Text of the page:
AVmail: February 28, 2011

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Each week, we run a sampling of the letters received to our editorial inbox here in AVmail. One letter that's particularly relevant, informative, or otherwise compelling will headline this section as our "Letter of the Week," and we'll send the author an official AVweb baseball cap as a "thank you" for interacting with us (and the rest of our readership). Send us your comments and questions using this form. Please include your mailing address in your e-mail (just in case your letter is our "Letter of the Week"); by the same token, please let us know if your message is not intended for publication.

Letter of the Week: Success Without Incentives

I have been reading all of the AVweb coverage recently about Embraer and the Melbourne area.

I wanted to reach out to you about an aspect of Southeast Aerospace's presence in the Melbourne area. We are excited too about having Embraer as neighbors; however, they are not the only thing that has been happening at the Melbourne airport.

Although we are a small business, we have thrived and grown into the world leader of avionics sales and service. We came to Melbourne in 1997 with one employee and now employ more than 100. We have never received government subsidies or airport incentives to move or remain at the Melbourne airport (unlike many others in the past and Embraer and AAR recently). We have continued to solicit employment opportunities (just as we are now), have hired, and have attracted many skilled personnel from out of state as well. Additionally, we have hired many local unskilled people and have trained them in this industry.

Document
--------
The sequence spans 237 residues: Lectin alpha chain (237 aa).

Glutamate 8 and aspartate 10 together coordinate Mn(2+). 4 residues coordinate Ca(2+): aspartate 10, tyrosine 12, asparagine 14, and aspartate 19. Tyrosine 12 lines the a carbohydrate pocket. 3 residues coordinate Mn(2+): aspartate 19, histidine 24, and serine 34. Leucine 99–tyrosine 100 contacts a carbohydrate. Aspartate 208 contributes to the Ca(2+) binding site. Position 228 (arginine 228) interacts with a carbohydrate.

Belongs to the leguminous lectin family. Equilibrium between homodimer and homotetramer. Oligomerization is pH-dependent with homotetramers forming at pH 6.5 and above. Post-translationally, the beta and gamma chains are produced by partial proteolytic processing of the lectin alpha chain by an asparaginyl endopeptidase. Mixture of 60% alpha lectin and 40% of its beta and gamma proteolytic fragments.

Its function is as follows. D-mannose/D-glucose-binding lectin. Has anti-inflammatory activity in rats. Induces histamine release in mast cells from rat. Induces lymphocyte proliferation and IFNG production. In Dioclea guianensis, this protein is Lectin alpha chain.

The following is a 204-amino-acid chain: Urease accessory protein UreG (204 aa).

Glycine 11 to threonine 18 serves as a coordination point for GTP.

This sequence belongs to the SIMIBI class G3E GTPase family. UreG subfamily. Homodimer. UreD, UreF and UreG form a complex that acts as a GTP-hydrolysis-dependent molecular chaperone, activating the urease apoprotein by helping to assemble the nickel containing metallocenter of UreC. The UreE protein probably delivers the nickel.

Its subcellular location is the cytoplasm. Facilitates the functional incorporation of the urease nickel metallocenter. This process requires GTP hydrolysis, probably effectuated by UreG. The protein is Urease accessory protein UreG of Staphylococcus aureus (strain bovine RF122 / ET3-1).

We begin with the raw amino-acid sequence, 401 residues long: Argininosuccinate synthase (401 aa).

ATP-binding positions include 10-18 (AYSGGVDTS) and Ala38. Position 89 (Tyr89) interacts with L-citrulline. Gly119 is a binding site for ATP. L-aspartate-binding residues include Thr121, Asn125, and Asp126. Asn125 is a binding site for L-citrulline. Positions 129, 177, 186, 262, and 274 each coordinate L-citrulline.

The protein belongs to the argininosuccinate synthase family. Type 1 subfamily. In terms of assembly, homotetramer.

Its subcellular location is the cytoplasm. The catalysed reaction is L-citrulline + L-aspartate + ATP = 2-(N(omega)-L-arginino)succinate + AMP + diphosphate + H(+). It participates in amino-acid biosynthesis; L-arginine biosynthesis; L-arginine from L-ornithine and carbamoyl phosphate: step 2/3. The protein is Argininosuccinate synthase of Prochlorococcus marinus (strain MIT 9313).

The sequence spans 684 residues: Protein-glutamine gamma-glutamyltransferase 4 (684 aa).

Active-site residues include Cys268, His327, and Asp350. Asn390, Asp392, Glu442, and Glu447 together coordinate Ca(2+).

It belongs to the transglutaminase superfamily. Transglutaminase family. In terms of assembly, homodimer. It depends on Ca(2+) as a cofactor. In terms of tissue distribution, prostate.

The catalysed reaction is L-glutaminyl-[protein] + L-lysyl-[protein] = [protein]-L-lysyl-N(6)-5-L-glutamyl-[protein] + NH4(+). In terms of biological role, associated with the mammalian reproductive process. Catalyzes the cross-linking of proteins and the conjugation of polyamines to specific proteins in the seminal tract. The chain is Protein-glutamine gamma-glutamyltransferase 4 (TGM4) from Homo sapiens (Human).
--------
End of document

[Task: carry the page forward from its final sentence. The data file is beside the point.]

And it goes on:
Currently, our revenues are generated from over 60 percent international sales, so we are bringing tens of millions of dollars back into the U.S. economy and the Melbourne area, not just by generating local jobs. We are a family-owned and operated company with very low employee turnover and continued growth as we expand into different markets (air transport, engineering, special missions, etc.). It is our intention to continue to justifiably grow, expand, and remain in Melbourne.

I know I am perhaps being boastful; however, I am proud of our growth, our employees, and the commitment we have made to the Melbourne area over the past 15 years. I realize that there may not be a great deal of juicy newsworthy content in this. However, as we continue to read how companies like Embraer and AAR are seemingly "saving" the Central Florida aerospace market and the Melbourne airport in particular, we would like for people to know that our company has been thriving on its own without incentives and government aid.

Joe Braddock
Southeast Aerospace

Embraer's Move

I can't recall any CEOs approaching me for ideas, but the decision by Embraer to locate their assembly plant in Melbourne, FL seems a disjointed one. Embraer's factory-approved pilot training center is CAE-SimuFlite in Dallas-Ft. Worth, where airports too numerous to mention have long been connected to aircraft manufacturing, and a ready, willing, already-trained work force is well-established.